Next Stop $65 for Baker Hughes

NEW YORK (TheStreet) -- With Schlumberger (SLB) and Halliburton (HAL) posting better-than-expected third-quarter earnings results, it certainly seems as if business conditions in North America has taken a turn for the better. That certainly bodes well for Baker Hughes (BHI), which enjoys roughly 50% of its revenue from that region.

While Baker Hughes has consistently been overlooked when discussing the "Big Three" within the energy services space, Baker Hughes stock has actually outperformed Schlumberger by 8%. It seems management is finally ready to take that extra step forward to produce the sort of results the Street has been waiting for. With growth having returned to North America and abroad, these shares still look undervalued by at least 10%.

I don't believe the Street has ever doubted that the energy sector -- which has been marred by weak oil prices and soft rig counts -- would rebound in a meaningful way. The question has been if/when the market did recover, would Baker Hughes regain its trading status as a strong oil producer as opposed to natural gas, where there has been some continued weakness? These and other questions were answered convincingly following the company's third-quarter earnings results, which included a 22% jump in profits.

Baker Hughes posted revenue of $5.8 billion, which advanced 5.5% year over year. While it's not on the level of Schlumberger's 9% growth, Baker Hughes outperformed Halliburton by almost 4%. Given that this sector has always been considered a "bottom line" business, Baker Hughes 22% profit increase was the best among the "Big Three." And I believe the company's management deserves a lot of credit.

Let's not forget, an increased amount of strain was added on the pressure-pumping business at the height of the natural-gas surplus. The company's management had come under quite a bit of scrutiny as a result of lower prices. Like Schlumberger and Halliburton, which were forced to shift operations to higher-cost areas like shale, Baker Hughes having outperformed both companies in profitability implies a higher level of execution, especially since shale is less efficient.

Equally impressive were the stellar results in North America, which not only grew 6.6% from the July quarter, but posted 10% improvement in margins, which was up 245 basis points. Again, given the tough conditions that have rattled the entire sector over the past couple of years, Baker Hughes' margin performance suggests an incredible level of fiscal awareness by management.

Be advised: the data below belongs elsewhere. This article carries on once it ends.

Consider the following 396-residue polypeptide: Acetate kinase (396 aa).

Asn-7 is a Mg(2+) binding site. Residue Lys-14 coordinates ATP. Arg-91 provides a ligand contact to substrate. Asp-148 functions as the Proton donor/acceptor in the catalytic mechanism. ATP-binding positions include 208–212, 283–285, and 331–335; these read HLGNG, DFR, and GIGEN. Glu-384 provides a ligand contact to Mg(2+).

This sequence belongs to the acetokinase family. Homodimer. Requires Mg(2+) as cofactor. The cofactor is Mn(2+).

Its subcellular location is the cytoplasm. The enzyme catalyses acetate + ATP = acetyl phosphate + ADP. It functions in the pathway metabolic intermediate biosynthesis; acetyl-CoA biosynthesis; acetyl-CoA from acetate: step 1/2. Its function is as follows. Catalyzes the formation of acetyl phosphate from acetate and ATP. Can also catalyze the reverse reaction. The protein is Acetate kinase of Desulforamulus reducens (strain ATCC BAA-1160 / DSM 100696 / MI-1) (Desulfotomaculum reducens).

I don't want to exaggerate what this means. Nor am I suggesting that Baker Hughes is suddenly better than Halliburton and Schlumberger. But as we continue to asses these performances on a quarter-by-quarter basis, there's no question that Baker Hughes won this round, especially given the fact that both Halliburton and Schlumberger are known for their capital advantages. Said differently, Baker Hughes is not as deep-pocketed as its rivals.

While Halliburton and Schlumberger has used their capital to expand in international territories, I was also impressed by the manner in which Baker Hughes management was able to maintain the growth momentum it achieved in international operations. Posting 14% year-over-year growth outside North America is no small accomplishment, especially when you're playing from behind.

To that end, while Schlumberger still maintains a strong lead with two-thirds of its revenue coming in from international markets, Baker Hughes investors have to be encouraged by how well-diversified its operations have become. Even though there are clear signs that North America has bottomed, Baker Hughes is now in a position to offset any potential weakness with better performances abroad.

For now, I believe the Baker Hughes story has changed. While management still has plenty of work to do to shore up the company's market position against Halliburton and Schlumberger, I don't believe this stock is the risky bet that it was once perceived to be. Until something fundamentally changes for the worst, (which I don't expect will happen) fair market value points to $65 per share on the basis of the strong North American rebound and international expansion.

At the time of publication, the author held no position in any of the stocks mentioned.

This article was written by an independent contributor, separate from TheStreet's regular news coverage.

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